• Poverty rates differ sharply by different groups.

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Economic Challenges

  • Race & Ethnic Origin

    Poverty rate is greater among Hispanics & African Americans.

  • Type of Family

    Families with a single mother have a poverty rate almost six times greater than that of a two-parent family.

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Economic Challenges


The percentage of children living in poverty is significantly larger than that for any other age group.

4. Residence

People who live in the inner city have double the poverty rate of those who live outside the inner city. People who live in rural areas also have a higher poverty rate.

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  • Causes of Poverty

  • Economists agree that poverty and lack of income go hand in hand.

  • There are other characteristics that contribute to poverty.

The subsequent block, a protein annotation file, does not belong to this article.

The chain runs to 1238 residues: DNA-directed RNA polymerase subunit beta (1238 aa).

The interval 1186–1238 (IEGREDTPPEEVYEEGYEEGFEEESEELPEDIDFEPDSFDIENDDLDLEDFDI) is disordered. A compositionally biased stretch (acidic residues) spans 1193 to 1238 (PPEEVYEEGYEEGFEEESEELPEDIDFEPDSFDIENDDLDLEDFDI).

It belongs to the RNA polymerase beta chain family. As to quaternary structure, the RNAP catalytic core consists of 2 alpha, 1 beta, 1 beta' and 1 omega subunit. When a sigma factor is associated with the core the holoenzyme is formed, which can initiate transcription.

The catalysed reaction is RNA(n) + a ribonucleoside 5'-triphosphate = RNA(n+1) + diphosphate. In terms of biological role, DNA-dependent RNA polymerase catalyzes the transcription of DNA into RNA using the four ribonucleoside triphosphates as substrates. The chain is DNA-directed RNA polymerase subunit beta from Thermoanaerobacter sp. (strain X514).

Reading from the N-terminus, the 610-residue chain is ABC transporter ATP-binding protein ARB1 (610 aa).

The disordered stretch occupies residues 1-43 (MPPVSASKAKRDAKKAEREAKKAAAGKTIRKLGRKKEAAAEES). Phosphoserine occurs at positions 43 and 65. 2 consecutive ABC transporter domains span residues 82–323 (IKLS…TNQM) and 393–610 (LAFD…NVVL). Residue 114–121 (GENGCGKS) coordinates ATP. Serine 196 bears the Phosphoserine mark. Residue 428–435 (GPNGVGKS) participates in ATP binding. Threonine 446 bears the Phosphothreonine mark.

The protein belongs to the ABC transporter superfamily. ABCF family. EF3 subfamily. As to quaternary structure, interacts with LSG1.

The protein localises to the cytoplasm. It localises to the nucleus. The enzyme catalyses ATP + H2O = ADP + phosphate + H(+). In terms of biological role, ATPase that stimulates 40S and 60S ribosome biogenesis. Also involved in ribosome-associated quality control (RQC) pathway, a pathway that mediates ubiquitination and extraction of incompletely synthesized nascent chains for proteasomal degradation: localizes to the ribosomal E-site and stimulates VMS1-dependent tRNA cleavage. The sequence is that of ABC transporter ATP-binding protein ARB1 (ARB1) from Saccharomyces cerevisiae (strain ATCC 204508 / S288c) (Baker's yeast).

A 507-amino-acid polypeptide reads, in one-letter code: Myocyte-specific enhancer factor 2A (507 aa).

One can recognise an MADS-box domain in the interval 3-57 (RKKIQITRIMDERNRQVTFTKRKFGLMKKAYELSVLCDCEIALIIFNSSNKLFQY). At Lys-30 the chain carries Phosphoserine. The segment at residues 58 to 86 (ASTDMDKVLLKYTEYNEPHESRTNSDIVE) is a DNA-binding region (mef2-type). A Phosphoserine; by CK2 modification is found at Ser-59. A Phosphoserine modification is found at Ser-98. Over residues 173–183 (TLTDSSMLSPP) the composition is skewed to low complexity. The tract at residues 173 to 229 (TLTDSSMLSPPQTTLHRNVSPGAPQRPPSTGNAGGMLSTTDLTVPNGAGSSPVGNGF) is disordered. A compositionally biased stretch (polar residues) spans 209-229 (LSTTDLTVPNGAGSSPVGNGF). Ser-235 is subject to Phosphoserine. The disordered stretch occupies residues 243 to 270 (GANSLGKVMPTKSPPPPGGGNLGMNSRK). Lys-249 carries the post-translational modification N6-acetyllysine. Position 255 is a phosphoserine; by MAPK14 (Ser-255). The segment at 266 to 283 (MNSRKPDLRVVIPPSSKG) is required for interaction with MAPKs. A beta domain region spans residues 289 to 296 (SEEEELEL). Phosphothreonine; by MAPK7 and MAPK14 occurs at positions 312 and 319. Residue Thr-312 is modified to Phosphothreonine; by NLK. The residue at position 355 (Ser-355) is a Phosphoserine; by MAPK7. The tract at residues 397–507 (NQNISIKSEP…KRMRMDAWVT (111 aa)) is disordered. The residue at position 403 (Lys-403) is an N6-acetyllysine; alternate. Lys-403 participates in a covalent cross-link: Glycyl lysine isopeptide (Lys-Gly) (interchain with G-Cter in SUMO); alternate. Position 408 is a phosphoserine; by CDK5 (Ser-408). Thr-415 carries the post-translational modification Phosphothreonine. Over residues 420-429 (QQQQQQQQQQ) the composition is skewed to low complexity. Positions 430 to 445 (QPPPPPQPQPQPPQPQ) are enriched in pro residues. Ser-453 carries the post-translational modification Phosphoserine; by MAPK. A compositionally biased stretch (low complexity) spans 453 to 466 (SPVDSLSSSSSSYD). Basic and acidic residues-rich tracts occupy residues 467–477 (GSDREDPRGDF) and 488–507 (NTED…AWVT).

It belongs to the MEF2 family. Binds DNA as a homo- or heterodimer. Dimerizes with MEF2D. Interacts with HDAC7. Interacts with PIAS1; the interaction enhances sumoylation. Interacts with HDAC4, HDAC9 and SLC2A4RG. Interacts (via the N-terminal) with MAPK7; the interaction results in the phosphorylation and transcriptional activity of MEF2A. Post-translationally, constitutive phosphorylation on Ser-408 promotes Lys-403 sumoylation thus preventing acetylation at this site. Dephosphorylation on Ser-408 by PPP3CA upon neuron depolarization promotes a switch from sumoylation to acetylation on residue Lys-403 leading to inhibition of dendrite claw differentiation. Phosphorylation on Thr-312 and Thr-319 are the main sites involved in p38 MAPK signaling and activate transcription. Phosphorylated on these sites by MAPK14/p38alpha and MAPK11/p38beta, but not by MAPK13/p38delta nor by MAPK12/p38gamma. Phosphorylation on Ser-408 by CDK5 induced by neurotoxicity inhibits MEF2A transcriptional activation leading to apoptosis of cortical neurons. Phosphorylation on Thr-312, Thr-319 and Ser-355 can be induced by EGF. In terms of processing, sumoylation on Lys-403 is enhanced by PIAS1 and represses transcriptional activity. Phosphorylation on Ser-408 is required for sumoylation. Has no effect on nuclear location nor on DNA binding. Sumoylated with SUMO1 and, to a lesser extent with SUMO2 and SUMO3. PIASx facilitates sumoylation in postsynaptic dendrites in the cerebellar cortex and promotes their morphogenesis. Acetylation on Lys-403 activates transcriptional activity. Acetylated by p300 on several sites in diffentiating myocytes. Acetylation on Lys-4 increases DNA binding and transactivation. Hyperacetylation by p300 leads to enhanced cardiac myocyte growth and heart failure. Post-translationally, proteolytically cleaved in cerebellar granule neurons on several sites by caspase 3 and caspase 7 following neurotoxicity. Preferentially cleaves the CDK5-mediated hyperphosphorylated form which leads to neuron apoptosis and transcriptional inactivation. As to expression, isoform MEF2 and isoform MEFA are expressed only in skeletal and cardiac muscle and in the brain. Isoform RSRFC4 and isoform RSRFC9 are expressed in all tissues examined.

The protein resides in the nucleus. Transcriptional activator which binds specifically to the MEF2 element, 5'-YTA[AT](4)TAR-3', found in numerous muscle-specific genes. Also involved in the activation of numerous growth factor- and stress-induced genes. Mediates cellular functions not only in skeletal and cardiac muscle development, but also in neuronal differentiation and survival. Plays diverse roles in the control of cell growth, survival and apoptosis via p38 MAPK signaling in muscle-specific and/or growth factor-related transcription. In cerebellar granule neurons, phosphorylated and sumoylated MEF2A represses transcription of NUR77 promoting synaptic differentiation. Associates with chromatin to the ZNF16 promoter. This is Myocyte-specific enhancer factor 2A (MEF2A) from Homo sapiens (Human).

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1. Lack of Education

  • Median income of high school drop-outs in 2000 was $ 20,724 (this was just above the poverty line).

  • High school graduates earn 1/3 more than a drop out.

  • College grad earns about 3x as much as a drop out.

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2. Location

  • Many people in the inner cities do not own a car, but use mass-transit to get around town.

  • They earn less money than people living outside of the inner city areas,

  • People in rural areas also have similar problems as those in the inner cities.

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Economic Challenges

3. Racial and Gender Discrimination

  • White working men usually earn more than women and minorities.

  • Economists feel that this type of discrimination is diminishing as a fast rate.

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4. Economic Shifts

  • People who lack education and skills are not very productive workers.

  • For this reason, they are often the “last hired and first fired”

  • They get hired when the economy is expanding and get laid off when the economy slows down.

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5. Shifts in Family Structure

  • The divorce rates have risen significantly since the 1960s, as have the number of children born to unmarried parents.

  • The shift tends to result in more single-parent families and more children living in poverty.

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  • Income Distribution